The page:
Task was removing existing dispenser islands (concrete and forms). Dispensers had been removed and product lines capped at the shear valves with the STPs locked/tagged out. The STP streetbox lids had been removed but STP sump lids remained in place. A gas powered saw had been used for initial cutting of the concrete islands, which was followed by breaking up the same concrete islands with a bobcat equipped with a breaker. Work had been proceeding normally until a flash was witnessed by the fire watch associated with the concrete demolition crew. The fire watch used a fire extinguisher to extinguish the flash and filled the dispenser sump (13-14) where the flash occurred. An adjacent dispenser sump (9-10) was also filled with discharge from the fire extinguisher as a precaution. Pressure surge along secondary product line was sufficient to blow off STP sump lids at tank nest. Area was immediately evacuated to muster point where it was reported that there were no injuries as a result of the flash. Further investigation also revealed no property damage occurred.
• Original JSA had been completed, however ‘hot work’ was not identified as a relevant critical procedure
Root Cause (#4):
Failure to follow ‘Hot Work’ Procedures
• The potential hazard of working in a flammable environment was not considered/identified.
• The hazard of ‘sparks’ was not initially identified as a hazard on the JSA when prepared by the subcontractor. The site superintendent added this information as a hazard during his review of the JSA. The control/mitigation put in place was to have a fire extinguisher on hand when breaking out the island forms.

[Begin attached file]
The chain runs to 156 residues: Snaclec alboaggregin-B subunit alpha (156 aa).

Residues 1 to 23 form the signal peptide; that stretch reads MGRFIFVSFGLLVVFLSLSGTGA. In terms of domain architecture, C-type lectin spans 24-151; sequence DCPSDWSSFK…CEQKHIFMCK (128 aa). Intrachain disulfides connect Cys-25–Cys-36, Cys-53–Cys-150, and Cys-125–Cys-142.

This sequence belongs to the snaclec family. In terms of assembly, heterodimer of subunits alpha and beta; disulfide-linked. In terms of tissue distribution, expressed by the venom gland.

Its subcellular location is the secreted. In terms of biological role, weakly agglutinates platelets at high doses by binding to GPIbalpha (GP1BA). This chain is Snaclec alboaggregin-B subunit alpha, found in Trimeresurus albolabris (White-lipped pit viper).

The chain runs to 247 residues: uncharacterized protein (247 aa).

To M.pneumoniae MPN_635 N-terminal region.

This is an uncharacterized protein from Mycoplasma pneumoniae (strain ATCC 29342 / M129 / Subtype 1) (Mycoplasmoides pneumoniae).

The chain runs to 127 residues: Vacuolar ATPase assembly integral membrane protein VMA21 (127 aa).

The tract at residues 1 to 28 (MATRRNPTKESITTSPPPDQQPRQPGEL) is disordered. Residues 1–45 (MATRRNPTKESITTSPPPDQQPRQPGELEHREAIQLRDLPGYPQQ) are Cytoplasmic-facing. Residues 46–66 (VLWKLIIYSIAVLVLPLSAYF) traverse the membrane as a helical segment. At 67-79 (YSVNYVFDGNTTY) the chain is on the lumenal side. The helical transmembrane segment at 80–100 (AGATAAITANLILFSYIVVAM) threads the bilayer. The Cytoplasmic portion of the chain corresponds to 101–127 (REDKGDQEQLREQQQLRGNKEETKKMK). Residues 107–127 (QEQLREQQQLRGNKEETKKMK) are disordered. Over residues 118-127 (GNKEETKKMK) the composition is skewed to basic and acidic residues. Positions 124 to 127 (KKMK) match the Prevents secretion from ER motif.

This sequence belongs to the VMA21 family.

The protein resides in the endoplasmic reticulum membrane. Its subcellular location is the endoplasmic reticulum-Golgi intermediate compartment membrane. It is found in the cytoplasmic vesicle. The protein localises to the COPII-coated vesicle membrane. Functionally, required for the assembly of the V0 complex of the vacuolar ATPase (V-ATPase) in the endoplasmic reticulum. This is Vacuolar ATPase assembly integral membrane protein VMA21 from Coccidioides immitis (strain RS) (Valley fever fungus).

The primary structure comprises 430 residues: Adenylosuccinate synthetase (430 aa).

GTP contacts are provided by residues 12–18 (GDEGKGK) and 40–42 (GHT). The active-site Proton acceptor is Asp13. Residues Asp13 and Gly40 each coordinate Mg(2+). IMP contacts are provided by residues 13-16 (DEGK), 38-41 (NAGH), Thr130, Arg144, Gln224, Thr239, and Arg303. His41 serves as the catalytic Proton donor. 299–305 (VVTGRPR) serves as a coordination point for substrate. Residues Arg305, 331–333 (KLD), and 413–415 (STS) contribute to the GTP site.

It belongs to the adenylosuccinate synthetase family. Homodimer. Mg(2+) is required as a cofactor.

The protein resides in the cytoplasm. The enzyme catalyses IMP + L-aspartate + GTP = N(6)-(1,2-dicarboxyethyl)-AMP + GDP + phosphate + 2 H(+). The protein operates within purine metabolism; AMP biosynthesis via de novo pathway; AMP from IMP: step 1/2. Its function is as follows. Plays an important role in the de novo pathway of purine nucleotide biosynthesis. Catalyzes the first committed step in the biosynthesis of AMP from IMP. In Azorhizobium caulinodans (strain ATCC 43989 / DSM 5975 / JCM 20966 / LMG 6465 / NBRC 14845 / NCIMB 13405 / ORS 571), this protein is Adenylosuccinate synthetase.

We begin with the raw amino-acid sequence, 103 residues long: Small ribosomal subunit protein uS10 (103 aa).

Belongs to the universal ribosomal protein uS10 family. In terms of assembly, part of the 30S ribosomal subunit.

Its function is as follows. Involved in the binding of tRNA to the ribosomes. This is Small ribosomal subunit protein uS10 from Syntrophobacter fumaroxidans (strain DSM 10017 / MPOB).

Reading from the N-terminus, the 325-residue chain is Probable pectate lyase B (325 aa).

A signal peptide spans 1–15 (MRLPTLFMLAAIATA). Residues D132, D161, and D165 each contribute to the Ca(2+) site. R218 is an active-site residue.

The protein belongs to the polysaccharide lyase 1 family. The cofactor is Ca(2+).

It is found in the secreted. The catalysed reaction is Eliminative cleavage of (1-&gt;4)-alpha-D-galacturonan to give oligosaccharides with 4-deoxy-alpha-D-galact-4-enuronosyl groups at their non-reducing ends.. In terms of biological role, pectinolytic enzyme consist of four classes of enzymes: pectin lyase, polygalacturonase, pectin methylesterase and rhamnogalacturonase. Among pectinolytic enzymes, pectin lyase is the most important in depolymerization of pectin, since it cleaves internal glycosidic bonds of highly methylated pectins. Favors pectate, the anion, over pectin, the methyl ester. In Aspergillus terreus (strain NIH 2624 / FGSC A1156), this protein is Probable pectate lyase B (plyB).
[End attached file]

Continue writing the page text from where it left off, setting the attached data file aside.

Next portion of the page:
• Any work in proximity of a sump that may cause a spark or source of ignition should be considered ‘hot work’
• Air circulation (ventilation) through product piping/dispensing system can be maximized by opening all adjacent sumps, including STP sumps. Suitable mechanical ventilation may also be required due to on-site conditions
• Use of up-to-date critical checklists, procedures and safety documentation is critical
• Discussion of emergency procedures during site orientation is key in ensuring that all workers are prepared on site in the event of an emergency
• Use of a starter JSA for this common task would have initially identified the hazard associated with sparks from striking rebar, and the need for a Hot Work Critical Checklist (including LEL testing)
• Worst case scenario must be considered at all times when preparing to work as well as during work activities. A worst case scenario analysis of ‘sparking’ caused by demolition would trigger the potential hazard associated with working in the sump area
• Although there were no injuries and no property damage, the risk existed for a more serious outcome
• Failure to effectively use our Safety tools puts us and those around us at risk.